Nerve Blocks Don’t Last Forever!

Back in 2003, I had a terrible accident which resulted in, what I thought was simply, a broken leg. I will never forget the look on the doctor’s face when he informed me, “Mr. Pittenger, you have had a rather unfortunate accident. You have a Tibial Plateau Fracture which will require major surgery. Following the surgery you will not be able to put any weight on your leg for thirteen weeks and will spend up to six months in physical therapy learning to use your leg again.” As he continued to explain the procedure to literally screw my leg back together, I sat there in a daze. How was I going to work? How would I take care of my family? Would the church let me stay on as pastor? Needless to say, the ride home was rather quiet as Shirley and I tried to grasp the seriousness of the situation.

Within a week I had the surgery, and after spending one night at the surgery center, I was able to go home and begin the long recovery process. During the next seven months, I learned several great lessons from this tragic accident. Even nine years later they are fresh in my mind, and at times, I recall those difficult dark days when my faith was all that kept me going.

One of the first lessons I learned was nerve blocks do not last forever. Just before surgery, and then again as they were sending me home, the anesthesiologist gave me a nerve block to help with the pain. It was to last around twelve hours, which would allow me to get home and into to bed comfortably until we filled the prescription for the pain medication. Nerve blocks are great! They had just screwed my leg back together, and I felt great. I just knew I was going to be the rare case that was back to his regular routine in a matter of months. I had already experienced several knee surgeries and had made speedy recoveries, so this wasn’t going to be a problem. I was excited, enthusiastic, motivated, and ready to get started with my recovery. Then it happened, my nerve block wore off, and to make matters worse, the pharmacist didn’t fill my prescription correctly. He had given me the equivalent of baby aspirin instead of a strong pain-killer. I suffered greatly for several hours until the surgeon could be reached and prescribe a stronger medication. That was the longest twelve hours of my life.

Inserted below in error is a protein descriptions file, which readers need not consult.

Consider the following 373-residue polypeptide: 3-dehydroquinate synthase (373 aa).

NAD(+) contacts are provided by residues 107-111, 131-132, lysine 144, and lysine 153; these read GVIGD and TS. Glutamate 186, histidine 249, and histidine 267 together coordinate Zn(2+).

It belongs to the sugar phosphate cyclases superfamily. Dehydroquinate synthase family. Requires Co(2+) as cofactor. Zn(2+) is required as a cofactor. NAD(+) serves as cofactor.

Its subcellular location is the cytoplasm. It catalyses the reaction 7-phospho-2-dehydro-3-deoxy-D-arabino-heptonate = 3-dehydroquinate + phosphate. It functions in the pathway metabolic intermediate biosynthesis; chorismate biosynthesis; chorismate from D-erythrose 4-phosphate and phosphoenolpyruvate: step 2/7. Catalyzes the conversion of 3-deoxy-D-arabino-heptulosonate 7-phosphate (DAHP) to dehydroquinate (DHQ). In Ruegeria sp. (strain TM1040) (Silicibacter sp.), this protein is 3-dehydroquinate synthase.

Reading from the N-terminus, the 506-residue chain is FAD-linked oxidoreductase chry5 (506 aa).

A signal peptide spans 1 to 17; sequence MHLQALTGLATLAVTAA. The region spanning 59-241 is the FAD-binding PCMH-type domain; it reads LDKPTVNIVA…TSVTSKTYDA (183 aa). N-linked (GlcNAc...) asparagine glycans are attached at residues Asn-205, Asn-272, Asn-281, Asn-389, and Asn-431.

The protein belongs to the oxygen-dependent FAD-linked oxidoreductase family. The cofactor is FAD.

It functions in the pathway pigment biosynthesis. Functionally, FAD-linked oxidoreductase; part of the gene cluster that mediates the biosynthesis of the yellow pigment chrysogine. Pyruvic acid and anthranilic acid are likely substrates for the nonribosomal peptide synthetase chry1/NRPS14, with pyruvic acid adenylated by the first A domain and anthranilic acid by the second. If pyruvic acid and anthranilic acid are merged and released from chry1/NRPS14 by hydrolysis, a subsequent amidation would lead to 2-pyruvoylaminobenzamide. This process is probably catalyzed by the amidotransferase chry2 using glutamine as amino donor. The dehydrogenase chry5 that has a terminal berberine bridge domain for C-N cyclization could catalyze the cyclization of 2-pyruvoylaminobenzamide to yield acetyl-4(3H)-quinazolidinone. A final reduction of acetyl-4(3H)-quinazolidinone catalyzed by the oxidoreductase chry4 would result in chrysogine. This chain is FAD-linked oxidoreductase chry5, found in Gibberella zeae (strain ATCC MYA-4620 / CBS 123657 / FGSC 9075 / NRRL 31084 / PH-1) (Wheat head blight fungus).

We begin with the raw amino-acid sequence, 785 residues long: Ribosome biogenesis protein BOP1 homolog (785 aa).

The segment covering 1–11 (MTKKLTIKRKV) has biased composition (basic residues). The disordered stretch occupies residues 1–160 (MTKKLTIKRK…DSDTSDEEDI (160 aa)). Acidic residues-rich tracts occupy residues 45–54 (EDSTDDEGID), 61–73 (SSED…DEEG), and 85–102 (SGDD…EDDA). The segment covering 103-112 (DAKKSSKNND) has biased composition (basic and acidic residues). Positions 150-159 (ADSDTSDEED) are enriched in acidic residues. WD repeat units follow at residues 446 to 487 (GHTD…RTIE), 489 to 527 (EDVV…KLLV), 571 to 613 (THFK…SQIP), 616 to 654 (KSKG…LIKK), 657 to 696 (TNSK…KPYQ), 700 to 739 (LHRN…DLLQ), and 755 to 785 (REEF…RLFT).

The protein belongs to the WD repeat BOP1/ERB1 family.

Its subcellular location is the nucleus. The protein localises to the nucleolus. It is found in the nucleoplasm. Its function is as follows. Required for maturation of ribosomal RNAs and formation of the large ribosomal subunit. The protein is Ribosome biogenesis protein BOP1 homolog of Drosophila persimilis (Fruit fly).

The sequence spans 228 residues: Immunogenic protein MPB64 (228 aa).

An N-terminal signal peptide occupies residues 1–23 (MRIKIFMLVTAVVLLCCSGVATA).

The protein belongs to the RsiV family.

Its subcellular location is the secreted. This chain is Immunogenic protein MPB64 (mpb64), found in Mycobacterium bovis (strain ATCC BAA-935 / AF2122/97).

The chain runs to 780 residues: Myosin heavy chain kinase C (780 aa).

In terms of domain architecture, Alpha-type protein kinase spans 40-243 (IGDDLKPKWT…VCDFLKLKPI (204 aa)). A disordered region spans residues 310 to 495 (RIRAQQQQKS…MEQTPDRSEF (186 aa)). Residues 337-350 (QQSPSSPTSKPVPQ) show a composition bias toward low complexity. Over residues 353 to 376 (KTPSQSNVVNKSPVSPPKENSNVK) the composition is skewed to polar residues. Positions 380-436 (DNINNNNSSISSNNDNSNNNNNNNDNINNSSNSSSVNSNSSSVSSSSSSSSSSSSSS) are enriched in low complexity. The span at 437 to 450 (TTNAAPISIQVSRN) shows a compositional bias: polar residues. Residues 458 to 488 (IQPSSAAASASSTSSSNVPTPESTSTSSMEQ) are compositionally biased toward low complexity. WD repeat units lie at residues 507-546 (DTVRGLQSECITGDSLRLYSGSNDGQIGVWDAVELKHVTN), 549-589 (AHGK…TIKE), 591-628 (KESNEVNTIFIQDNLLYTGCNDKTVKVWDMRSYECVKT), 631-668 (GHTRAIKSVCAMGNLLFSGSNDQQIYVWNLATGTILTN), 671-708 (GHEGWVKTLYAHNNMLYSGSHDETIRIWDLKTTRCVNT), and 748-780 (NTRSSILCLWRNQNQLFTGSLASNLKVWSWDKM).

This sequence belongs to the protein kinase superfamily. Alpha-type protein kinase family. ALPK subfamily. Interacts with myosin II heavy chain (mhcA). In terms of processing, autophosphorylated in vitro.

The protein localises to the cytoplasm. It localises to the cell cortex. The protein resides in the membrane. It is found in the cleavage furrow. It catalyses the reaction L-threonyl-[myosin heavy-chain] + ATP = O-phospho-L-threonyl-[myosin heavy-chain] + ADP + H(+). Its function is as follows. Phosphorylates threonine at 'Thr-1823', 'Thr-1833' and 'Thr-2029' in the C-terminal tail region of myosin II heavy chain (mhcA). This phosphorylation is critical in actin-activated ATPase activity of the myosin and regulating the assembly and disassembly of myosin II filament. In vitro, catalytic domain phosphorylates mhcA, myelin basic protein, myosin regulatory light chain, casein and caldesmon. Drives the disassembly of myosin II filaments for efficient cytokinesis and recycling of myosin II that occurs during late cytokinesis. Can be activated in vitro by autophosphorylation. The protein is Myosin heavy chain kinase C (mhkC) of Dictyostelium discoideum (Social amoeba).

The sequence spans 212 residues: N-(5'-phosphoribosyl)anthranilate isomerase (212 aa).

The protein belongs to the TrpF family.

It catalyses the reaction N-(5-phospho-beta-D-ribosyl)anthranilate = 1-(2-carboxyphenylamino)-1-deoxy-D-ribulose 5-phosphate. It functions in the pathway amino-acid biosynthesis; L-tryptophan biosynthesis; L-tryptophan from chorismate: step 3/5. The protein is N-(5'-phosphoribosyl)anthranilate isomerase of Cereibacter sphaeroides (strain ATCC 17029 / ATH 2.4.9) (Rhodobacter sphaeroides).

Months later, as I pondered that excruciatingly painful night, I realized a connection with real life. Often we seek out a type of nerve block for our feelings or emotions. We find ways to block out the pain and sorrow we are experiencing. We try anything we can to prevent the pain. It may be drugs, alcohol, television, movies, video games, sports, work, or even relationships. We try to keep ourselves busy so as to avoid having to deal with the darkness of our souls. The problem is, sooner or later the nerve block wears off and we stand face-to-face with our pain.

Failing to deal with our pain never helps us move forward. All we are doing is denying our disappointments, sorrows, and fears hoping that they will go away, but they never do. There comes a time when we have to decide the best possible way to face and deal with our troubles. Nerve blocks may seem great at helping us get through the initial tsunami of emotions sweeping over us; however, there comes a time when we have to stand up and begin moving forward in our recovery. It may take days, weeks, months, or even years, and despite how difficult it might be, it will lead to a healthier and stronger you.

My friend, don’t spend the rest of your life trying to avoid your feelings with some worldly nerve block. In the end you will only be hurting yourself. God wants you to restore you to the joy of living. That joy comes from a relationship with Jesus. This relationship does not exempt you from pain or life’s difficulties, but you will never walk through the pains of life alone or in darkness ever again, plus with Christ, comes a world-wide family ready, willing, and eager to come to your aide. Won’t you give Jesus a try today?

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